By Maggie Phillips
We are officially well into Spooky Season. If your neighborhood is anything like mine, you’ve already received the annual anonymous basket of Halloween-themed treats, along with a little poem about how you’re supposed to pay it forward to another neighbor. And if you’re anything like me, you keep thinking you need to actually do that, but other more pressing concerns keep taking precedence. Pressing concerns like work, school, family obligations, and ghosts.
Okay, more like the absence of ghosts. Seriously. Where are they? I’ll admit I spend way too much mental energy wondering this.
This is a difficult time of year for me as someone who grew up reading Goosebumps and Scary Stories to Tell in the Dark, and watching Are You Afraid of the Dark? These entertainment properties led me to understand that there were ghosts everywhere, just waiting to get their message out through ordinary kids like me. And yet, dear reader, I regret to inform you, I have yet to have any such experience.
As a military spouse, I’ve lived on a few Army posts with historic quarters. As anyone who has ever lived on such an installation can tell you, legends and rumors of haunted quarters abound in these places. Our most recent assignment even has an annual tradition of ghost tours of the most haunted homes and buildings on post. You would think I would have gone, but even though we were stationed there two years, I didn’t make it.
Maybe it was because my kids had stuff scheduled that night, or maybe it was because I simply found the prospect too depressing. It seems like every military family who has lived in an old house has a ghost story, but I – a lifelong military family member who is perfectly willing to acknowledge the possibility of ghosts and has lived in historic housing – have nary a ghost story to my name. A haunted quarters tour would be like being the lone single friend at a dinner with a bunch of your happily married friends.
My friends have unsettling stories about ghostly voices and opened cabinets. I’m starting to feel like Linus waiting in the pumpkin patch waiting for The Great Pumpkin to appear. My prospects of having my own military spouse ghost story, however, are starting to grow dim. For one thing, we are likely past the halfway mark of my husband’s military career. Now, as of this summer, we live in a brand new house, built just for us that no one has ever lived in before. Additionally, after we moved in, I had our priest come bless the house, going room to room with holy water. The conditions just aren’t in place.
Nevertheless, I continue forward with my Halloween spirit unabashed. Like Ebenezer Scrooge’s nephew Fred, even though military life has never put a ghostly apparition in my path, I say Halloween has done me good and will do me good, and I say, God bless it!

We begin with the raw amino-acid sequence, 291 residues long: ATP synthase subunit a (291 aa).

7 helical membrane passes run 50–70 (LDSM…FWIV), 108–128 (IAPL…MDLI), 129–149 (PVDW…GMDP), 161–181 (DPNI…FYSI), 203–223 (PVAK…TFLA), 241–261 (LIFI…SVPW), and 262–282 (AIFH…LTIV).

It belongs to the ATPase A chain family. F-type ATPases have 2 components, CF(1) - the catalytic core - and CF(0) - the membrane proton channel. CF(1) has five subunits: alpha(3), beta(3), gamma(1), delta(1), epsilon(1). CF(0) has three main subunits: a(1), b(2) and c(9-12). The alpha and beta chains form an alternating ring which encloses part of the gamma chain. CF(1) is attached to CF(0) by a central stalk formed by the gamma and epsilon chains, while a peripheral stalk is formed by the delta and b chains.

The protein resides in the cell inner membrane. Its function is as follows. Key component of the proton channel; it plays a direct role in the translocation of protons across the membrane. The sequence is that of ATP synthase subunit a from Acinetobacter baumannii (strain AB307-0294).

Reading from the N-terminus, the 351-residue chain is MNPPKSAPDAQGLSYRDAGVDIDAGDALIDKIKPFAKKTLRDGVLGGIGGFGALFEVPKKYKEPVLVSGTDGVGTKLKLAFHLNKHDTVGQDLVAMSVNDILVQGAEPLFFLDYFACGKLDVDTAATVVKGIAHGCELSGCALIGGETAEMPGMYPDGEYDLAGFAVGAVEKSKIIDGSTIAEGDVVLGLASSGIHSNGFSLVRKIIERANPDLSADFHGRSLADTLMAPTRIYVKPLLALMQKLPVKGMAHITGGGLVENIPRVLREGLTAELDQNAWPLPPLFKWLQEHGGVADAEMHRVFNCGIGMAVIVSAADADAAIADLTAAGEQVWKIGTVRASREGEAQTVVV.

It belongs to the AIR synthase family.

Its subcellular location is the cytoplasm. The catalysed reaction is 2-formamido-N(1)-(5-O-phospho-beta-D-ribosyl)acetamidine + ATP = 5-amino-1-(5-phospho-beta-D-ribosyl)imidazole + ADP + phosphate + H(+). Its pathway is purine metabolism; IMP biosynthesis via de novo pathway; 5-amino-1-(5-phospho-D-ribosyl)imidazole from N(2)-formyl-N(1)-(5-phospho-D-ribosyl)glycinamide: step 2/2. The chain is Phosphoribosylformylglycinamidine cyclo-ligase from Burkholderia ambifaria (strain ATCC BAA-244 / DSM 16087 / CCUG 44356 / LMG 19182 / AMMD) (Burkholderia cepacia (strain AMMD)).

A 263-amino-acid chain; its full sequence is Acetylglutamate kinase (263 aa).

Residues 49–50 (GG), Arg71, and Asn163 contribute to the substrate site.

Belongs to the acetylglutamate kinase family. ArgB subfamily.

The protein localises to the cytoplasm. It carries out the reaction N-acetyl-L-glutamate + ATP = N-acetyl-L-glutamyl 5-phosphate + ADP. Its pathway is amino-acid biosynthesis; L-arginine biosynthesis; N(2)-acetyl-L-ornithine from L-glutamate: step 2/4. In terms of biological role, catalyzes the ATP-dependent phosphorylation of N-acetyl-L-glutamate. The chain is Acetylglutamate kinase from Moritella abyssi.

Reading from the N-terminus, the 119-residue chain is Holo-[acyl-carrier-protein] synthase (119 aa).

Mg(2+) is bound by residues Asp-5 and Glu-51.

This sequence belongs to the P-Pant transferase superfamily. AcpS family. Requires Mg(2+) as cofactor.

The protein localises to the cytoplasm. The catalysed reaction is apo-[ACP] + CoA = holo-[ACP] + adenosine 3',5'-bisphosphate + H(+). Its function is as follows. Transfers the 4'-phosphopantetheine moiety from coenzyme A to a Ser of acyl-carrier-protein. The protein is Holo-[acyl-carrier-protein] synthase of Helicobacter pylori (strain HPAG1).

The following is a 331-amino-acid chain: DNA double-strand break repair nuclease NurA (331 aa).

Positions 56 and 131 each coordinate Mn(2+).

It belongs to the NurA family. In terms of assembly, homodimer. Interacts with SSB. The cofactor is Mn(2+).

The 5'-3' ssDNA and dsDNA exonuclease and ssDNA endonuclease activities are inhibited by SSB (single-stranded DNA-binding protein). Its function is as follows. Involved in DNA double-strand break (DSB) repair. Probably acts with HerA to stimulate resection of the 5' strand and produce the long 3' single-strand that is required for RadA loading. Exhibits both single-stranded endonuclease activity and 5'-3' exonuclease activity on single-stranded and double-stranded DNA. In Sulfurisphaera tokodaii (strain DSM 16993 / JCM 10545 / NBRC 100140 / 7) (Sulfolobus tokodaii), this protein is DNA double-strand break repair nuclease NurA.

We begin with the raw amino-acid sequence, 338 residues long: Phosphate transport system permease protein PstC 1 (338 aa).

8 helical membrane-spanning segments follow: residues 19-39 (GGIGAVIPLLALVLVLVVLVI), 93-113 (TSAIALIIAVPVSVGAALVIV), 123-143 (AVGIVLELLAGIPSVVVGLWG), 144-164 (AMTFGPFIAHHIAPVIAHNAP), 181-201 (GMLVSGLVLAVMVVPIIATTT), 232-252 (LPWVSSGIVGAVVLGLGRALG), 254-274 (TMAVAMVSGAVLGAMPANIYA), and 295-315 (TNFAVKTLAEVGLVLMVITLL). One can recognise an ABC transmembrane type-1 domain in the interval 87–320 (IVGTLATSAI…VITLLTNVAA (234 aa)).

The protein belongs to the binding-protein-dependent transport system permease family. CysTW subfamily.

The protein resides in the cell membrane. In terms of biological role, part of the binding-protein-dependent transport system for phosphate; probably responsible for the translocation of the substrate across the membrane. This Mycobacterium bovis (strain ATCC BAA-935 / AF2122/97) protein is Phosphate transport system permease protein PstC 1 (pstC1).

It’s such a uniquely American tradition, taking Old World religious traditions and infusing them with civic virtue. You see this in the form of the many neighborhood traditions and community gatherings that pop up more or less spontaneously each year. There is no national Halloween observance on the calendar or formal set of rules, and yet every October 31st, generations of American kids observe Halloween much the same the way their parents and grandparents did. There is no requirement for grown-ups to buy bags and bags of candy to give out to kids for free, and yet they do.
Halloween, for all its gory and creepy imagery, is as much a holiday about generosity and hospitality as any of the other holidays many Americans celebrate in the fall and winter. If ghosts fascinate us in part because of the way they break down the barriers between the past and present and make us feel like we’re a part of something bigger, perhaps the popularity of Halloween persists for the same reason.
About Maggie Phillips
Maggie is an Army spouse and mom of three. She writes for Tablet magazine as part of a grant from the Arthur Vining Davis Foundation to increase religious literacy. Her work has appeared in The Leaven, the newspaper for the Archdiocese of Kansas City, Army magazine, NextGen MilSpouse, Military Mom Collective, Military Spouse magazine online, and elsewhere. When she can get a babysitter, Maggie also does stand-up comedy, a subsidized hobby that usually just about pays for the babysitter. Follow her on Instagram at @maggies_words, on Twitter at @maggiemphillips, and at mrsmaggiephillips.com. Opinions her own.